Magazine article The Christian Century

Debating Evolution: The God Who Would Intervene

Magazine article The Christian Century

Debating Evolution: The God Who Would Intervene

Article excerpt

IN THE DAYS before the Kansas School Board's August decision to strip the teaching of evolution from state science standards, the presidents of the Kansas university system issued a statement. "The simple fact is," they said, "people can believe both in God and in evolution."

Lots of Americans believe that they can do just that. Nevertheless, it's not clear how belief in a personal God--a God who creates and who answers prayers--is to be aligned with the scientific view of the cosmos as an ancient universe governed by impersonal and tightly knit laws. Debate on how God can work in an evolutionary universe is unlikely to go away, since most scientists reject the notion that God works in the world while nearly all citizens accept it.

There is some common ground among scientists and religious Americans. Forty percent of Americans hold that God "guided" evolution from simpler to more complex life forms over millions of years. Similarly, four out of ten middle-ranking scientists--a random sample we took from American Men and Women of Science (AMWS)--also believe that God "guided" evolution. These believing scientists also said in the survey that they can accept a God who answers prayers. This implies a God who intervenes in nature and the world, though we did not probe the God question further. Some of the scientists, however, were obviously concerned about how to put a personal God into the world without disrupting any chains of natural law. One biologist said, "God created the universe and principles of energy and matter, which then guided subsequent evolution," and another asserted that God only created "the conditions that allowed the process to take place."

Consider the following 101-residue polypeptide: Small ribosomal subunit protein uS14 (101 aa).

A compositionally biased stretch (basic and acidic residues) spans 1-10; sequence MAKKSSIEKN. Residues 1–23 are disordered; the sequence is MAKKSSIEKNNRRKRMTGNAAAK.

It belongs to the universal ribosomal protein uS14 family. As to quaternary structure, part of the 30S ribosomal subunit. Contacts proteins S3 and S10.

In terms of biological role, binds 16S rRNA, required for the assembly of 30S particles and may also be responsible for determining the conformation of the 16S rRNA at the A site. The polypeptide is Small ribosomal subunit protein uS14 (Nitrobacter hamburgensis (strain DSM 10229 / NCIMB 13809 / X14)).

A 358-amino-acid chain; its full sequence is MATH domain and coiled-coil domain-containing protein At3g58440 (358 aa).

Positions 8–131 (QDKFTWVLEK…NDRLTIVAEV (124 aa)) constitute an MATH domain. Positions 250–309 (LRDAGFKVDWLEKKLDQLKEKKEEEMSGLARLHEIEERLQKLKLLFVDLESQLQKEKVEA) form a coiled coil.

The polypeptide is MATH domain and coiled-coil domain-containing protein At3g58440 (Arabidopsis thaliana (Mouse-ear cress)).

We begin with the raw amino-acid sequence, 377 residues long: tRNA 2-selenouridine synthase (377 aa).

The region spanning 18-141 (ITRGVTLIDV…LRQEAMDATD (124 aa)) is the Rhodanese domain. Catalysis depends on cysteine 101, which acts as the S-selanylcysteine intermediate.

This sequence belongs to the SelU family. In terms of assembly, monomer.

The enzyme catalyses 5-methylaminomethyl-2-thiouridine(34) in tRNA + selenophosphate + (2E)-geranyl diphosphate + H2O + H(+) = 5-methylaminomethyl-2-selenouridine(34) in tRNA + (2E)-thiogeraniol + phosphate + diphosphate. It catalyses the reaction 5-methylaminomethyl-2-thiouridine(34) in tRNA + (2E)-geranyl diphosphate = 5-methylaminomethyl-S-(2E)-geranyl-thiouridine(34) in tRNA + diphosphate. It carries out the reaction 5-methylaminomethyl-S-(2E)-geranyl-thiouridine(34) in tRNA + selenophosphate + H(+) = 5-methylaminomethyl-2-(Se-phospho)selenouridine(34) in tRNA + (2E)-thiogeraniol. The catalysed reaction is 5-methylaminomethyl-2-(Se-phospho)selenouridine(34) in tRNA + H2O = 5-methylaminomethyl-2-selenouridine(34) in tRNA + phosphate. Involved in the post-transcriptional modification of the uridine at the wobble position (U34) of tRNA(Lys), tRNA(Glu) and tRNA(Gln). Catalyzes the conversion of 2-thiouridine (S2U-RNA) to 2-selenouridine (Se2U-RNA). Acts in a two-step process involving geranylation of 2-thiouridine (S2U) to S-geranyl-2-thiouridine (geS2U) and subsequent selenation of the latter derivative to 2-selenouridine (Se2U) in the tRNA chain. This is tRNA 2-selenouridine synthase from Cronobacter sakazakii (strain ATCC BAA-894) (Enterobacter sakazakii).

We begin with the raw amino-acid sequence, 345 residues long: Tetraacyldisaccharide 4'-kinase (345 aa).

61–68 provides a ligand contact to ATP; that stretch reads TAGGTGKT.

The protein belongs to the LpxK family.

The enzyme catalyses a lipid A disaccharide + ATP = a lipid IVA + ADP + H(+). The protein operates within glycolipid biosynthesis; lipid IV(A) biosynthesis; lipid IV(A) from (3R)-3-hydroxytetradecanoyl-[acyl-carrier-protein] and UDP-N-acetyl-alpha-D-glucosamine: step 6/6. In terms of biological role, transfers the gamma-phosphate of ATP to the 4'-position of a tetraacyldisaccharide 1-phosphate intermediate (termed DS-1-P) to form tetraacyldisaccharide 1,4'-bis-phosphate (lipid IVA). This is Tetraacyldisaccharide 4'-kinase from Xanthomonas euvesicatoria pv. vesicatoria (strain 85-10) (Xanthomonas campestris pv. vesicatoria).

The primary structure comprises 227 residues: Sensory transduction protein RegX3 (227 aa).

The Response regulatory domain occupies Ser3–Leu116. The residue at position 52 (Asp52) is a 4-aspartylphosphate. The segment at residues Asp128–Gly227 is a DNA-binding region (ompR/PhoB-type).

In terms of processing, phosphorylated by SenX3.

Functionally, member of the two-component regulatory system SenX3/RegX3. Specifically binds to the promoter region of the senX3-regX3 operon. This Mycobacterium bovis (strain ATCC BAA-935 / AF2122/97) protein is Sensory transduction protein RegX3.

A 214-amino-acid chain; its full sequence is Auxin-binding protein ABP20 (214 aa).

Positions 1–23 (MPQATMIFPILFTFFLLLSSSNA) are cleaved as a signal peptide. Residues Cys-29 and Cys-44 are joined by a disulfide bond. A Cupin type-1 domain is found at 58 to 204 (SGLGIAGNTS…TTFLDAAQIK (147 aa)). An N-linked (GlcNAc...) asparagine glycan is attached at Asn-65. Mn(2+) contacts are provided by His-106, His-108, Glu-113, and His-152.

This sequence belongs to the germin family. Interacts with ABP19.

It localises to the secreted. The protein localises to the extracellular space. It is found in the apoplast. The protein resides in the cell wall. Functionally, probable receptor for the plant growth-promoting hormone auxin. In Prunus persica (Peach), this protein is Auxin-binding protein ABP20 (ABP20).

Only about 5 percent of the natural scientists we polled--some 4,000 such professionals--think that God created humans "pretty much in their present form at one time within the last 10,000 years." While rare among scientists, this is the view held by nearly half of all Americans--a striking figure, considering that fundamentalists and conservative evangelicals make up only a quarter to a third of the population.

To get a further sense of the American debate on evolution, this year we surveyed deans at theological seminaries about their schools' approach to the topic. Seventy percent of academic deans at schools in the Association of Theological Schools responded. (The ATS has 237 members.) We asked them which view of natural history and human origins predominates on their campus, and gave them five options: "Theistic evolution," the belief that God works in and through the evolutionary process; "progressive creation," in which God creates at various points over millions of years; "young earth creation," according to which God created the cosmos within the past 10,000 years; or, a mixture of the first two categories or the latter two. About two-thirds of the deans indicated that their schools adhere to either theistic evolution, progressive creation or a mixture of the two--all suggesting an ancient universe. Less than a tenth of the schools supported a young-earth stance. Most of the rest of the schools--about 25 percent--mix progressive creation and young-earth creation, both having an emphasis on God's intervening acts of special creation.

Catholic schools made up the largest proportion of those at which theistic evolution dominates (50 percent). As recently as 1996 the pope stated that evolution was "more than a hypothesis," as long as one accepts that God intervenes to create the soul. Slightly over a third of the Protestant schools and nearly a fifth of the nondenominational enclaves also were thoroughly evolutionist.

Young-earth creationism dominated at less than a tenth of the Protestant outposts and a fifth of the nondenominational schools. Progressive creation is the dominant view at less than a tenth of Protestant institutions, and barely more of Catholic. Nearly a third of the Catholic schools reported a mix of theistic evolution and progressive creation. …

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